The dedication of animal rights or vegan activists is impressive. This is not a team that is going to throw in the towel any time soon. The compassion for animals and the horror at their suffering are what drive this movement. I’m sure that in the eyes of others we may look like a bunch of crazy fanatics at times, but it takes but one look at a picture or video of a creature suffering intensely at the hands of humans, to realize that our objective is far from fanatic.

We’re getting more results-oriented
In recent years (thanks to people like Nick Cooney, Faunalytics, the influx of the effective altruism movement, Animal Charity Evaluators, and other people and factors), we have started to pay much more attention to actual results – and to measuring these results –  rather than “just doing something”. We’re looking at input-versus-output and return on investment. And when some of us prioritize the high numbers (like those of factory farmed animals) over the few (like circus animals), it’s because we know that those high numbers are just bigger collections of suffering individuals.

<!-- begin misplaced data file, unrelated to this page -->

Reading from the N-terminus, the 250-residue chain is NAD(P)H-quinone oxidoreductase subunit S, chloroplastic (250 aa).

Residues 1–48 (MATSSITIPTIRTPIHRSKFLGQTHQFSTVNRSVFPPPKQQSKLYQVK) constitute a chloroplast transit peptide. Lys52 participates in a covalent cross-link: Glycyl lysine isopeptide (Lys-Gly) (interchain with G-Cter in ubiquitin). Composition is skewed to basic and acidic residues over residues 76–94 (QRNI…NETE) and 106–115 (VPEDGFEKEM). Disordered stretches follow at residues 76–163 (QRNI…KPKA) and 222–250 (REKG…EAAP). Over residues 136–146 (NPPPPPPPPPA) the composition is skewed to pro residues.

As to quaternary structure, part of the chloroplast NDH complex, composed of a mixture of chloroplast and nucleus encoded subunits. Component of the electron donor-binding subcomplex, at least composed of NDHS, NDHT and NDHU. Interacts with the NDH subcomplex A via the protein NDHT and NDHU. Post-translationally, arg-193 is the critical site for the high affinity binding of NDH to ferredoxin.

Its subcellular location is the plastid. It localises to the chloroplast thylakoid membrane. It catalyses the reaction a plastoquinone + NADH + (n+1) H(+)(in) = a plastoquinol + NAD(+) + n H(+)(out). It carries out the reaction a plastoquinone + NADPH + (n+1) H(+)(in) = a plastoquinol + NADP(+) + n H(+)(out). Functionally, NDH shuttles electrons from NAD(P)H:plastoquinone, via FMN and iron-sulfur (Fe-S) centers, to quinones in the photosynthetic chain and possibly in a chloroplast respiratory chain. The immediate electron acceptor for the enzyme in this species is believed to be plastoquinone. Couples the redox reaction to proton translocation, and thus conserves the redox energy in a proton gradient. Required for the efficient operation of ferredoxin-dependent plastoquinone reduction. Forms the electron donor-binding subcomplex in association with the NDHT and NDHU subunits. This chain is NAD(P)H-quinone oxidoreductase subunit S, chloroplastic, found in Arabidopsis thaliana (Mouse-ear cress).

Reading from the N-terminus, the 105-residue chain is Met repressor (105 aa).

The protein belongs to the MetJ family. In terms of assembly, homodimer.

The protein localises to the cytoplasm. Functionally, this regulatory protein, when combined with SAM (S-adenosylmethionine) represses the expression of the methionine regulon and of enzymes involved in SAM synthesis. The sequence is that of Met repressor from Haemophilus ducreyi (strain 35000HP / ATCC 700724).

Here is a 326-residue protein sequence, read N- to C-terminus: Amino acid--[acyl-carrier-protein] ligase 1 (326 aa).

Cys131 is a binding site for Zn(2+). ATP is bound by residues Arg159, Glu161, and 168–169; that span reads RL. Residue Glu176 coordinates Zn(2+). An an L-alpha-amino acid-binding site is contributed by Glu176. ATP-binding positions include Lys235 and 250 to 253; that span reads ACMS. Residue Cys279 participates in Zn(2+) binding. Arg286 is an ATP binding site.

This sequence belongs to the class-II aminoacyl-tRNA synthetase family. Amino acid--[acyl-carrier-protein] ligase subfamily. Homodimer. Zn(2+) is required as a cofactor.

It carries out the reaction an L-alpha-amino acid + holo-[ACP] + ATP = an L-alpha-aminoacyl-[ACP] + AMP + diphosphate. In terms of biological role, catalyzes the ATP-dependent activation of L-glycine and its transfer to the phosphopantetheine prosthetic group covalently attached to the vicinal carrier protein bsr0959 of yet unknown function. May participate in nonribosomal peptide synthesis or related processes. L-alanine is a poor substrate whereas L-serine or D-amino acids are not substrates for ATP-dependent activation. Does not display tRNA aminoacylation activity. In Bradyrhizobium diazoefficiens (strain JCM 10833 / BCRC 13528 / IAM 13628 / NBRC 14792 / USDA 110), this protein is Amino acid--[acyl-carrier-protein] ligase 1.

We’ve professionalized
The days that this was a movement of rag-tag groups of protesters shouting angry slogans in stores or at passers-by, are long behind us (or are they?). We are sitting together with companies and governments. We are hiring great professional talent. We are producing professional looking print and video material. We are setting measurable goals. Professional is the new radical. 

Technology can be our ally